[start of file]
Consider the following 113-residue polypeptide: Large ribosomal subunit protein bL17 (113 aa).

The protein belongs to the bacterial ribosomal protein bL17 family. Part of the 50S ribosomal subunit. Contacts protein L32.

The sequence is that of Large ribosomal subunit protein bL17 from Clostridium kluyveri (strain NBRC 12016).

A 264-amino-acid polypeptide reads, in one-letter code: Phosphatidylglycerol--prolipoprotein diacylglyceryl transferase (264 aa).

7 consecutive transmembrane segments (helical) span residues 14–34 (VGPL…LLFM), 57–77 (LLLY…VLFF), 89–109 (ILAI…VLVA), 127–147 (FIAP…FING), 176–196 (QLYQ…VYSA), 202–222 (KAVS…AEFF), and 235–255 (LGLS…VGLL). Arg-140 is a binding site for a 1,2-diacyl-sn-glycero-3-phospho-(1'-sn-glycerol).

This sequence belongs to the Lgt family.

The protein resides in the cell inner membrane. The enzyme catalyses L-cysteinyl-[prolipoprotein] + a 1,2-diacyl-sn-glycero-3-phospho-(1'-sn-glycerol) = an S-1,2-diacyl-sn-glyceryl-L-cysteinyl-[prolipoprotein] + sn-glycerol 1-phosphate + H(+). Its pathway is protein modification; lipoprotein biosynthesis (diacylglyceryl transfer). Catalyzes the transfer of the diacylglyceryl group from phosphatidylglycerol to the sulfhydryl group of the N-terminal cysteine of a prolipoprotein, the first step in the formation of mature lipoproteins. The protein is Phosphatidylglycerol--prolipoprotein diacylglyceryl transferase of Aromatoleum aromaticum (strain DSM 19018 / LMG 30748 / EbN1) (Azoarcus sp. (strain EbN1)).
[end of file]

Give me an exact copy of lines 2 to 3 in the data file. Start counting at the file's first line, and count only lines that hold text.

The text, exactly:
The protein belongs to the bacterial ribosomal protein bL17 family. Part of the 50S ribosomal subunit. Contacts protein L32.

The sequence is that of Large ribosomal subunit protein bL17 from Clostridium kluyveri (strain NBRC 12016).